K3WWP's Ham Radio Activities

DXpeditionsQSL RoutesLog SearchesMy DX QSLsWorking DX TipsQSLing Tips
Off Site Links >ARRL Outgoing QSL BuroARRL Incoming QSL BuroWorld BurosDX Summit Spots

pix_vk6dxi (52K)

If you are interested in getting into DX or even if you have been chasing DX for some time, you need to be familiar with the DX Code of Conduct. It tells all the best ways to be successful in DXing with a minimum of aggravation to other DXers while doing so. Before proceeding further on this page, please click this banner and study the info there.
DXcoc (8K)

This section is devoted to what many consider to be the most fascinating aspect of ham radio - communicating with amateurs in foreign countries. Click here to see one QSL from each of the 200+ countries (entities) I have confirmed using minimal QRP. Yes, you CAN work DX with a very simple station like mine. The card above is from one of my best DX contacts, working Perth, Australia via long path before sunset at my QTH on 40 meters.

There are different aspects of DXing. Some like to see how many different countries they can contact with their station. This becomes an absolute obsession with some people. They will go to any length to contact that country they haven't worked yet. Just listen to the bands when someone travels to a country that has not had any amateur activity for a while and puts that country back on the air again. This is called a DXpedition. The pileups are awesome. Several kHz of a ham band will be occupied by thousands of amateurs all trying to contact that one station.

For others, it is a pleasure to rag chew with an amateur in a foreign country to learn more about that country and its culture. Many lifelong friendships are made this way.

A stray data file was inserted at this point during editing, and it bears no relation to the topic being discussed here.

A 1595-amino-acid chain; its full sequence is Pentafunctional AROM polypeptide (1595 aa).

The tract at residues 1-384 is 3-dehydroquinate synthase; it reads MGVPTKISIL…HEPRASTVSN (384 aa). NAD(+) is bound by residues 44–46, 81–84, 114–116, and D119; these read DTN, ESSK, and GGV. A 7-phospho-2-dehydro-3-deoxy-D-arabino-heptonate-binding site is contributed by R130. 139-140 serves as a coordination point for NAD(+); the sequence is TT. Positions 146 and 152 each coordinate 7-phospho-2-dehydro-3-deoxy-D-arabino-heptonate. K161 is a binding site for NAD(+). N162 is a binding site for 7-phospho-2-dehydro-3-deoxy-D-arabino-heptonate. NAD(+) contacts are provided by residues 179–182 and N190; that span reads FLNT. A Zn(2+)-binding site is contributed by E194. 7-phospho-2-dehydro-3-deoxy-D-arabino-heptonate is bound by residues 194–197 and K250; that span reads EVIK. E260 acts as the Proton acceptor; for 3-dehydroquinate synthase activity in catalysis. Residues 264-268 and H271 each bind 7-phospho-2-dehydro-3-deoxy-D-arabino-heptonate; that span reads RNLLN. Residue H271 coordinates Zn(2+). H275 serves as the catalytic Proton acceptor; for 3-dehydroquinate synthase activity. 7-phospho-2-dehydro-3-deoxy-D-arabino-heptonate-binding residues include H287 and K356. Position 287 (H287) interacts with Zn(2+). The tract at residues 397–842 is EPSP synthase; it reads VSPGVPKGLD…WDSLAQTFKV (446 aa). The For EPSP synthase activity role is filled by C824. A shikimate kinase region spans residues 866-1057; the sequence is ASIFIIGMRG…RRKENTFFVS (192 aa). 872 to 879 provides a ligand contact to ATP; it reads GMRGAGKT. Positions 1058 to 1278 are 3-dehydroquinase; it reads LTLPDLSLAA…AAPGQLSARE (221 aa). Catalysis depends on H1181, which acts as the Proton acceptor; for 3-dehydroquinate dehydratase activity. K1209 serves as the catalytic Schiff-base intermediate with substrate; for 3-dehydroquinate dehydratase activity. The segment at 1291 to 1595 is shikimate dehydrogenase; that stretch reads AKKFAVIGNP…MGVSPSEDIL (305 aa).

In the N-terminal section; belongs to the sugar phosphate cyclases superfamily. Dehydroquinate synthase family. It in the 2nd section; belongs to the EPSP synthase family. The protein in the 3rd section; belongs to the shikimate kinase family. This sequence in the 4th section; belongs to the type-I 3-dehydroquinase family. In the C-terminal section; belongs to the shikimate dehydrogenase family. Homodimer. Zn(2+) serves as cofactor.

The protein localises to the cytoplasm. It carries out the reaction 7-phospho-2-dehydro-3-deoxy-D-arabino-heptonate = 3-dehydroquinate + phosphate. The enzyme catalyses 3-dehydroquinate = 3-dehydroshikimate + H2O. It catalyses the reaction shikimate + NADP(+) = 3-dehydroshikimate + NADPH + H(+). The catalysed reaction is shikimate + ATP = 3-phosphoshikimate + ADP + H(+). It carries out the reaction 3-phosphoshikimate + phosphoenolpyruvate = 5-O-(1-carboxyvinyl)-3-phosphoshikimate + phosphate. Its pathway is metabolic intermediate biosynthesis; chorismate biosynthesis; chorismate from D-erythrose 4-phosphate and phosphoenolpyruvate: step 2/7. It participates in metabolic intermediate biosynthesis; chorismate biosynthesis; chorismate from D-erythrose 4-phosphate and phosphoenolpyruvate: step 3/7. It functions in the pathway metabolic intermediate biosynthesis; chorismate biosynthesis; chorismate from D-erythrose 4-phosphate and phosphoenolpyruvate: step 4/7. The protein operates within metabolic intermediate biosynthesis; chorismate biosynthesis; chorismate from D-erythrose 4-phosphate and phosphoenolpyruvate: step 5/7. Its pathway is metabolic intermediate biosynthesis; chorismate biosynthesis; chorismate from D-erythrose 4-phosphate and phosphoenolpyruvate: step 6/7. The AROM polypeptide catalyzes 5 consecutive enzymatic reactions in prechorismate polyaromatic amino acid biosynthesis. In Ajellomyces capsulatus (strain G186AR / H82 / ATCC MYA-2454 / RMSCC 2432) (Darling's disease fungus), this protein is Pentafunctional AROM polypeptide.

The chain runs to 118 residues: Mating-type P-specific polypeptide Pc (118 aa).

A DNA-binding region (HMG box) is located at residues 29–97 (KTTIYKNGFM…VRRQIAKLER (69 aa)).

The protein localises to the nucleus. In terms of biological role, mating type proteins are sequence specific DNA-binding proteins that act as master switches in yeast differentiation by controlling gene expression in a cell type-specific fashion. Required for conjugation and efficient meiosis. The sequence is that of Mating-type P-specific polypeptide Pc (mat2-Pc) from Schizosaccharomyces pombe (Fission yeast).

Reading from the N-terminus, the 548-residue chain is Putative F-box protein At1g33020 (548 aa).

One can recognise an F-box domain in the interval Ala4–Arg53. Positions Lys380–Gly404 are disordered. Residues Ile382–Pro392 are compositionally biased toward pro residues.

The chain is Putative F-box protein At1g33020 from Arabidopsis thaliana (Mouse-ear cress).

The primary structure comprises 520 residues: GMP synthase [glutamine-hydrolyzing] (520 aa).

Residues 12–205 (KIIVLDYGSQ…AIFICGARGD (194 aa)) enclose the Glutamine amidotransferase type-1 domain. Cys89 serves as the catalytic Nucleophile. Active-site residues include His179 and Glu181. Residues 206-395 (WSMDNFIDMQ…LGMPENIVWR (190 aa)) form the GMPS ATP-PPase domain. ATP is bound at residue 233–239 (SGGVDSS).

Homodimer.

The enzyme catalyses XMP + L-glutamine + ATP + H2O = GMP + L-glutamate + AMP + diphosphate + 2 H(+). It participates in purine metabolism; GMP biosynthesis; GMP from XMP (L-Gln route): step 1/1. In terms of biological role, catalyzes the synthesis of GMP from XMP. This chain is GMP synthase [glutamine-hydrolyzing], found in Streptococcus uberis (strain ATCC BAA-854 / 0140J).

Still others enjoy working a particular country or part of the World. Perhaps it is where their ancestors came from, or maybe they are just fascinated with a certain area from reading about it.

Amateur organizations in many countries offer awards for contacting amateurs in their country. Most countries are split into divisions (states in the USA, oblasts in Russia, counties in Great Britain, etc.) There are awards for working these divisions. In fact the list of awards that can be earned for working certain collections of DX stations is almost endless.

When you consider all these factors, it is no wonder DXing is so popular. The ease of working DX depends on the current stage of the 11 year solar sunspot cycle. When sunspots are numerous and solar activity is high such as in the years around 2001, 2012, etc., the high bands from 17 through 10, and even 6 will come alive with easy to work DX. When solar activity is low as in the years around 2007, 2018, etc., there will be fewer openings for DX on those bands, and the lower bands will improve somewhat for DX.

I am trying to provide tips and information in this section to help you succeed in DXing, whether you are a newcomer to DX or a DXing veteran. Study them and you will be ready to work DX somewhere, sometime at any stage in a solar cycle.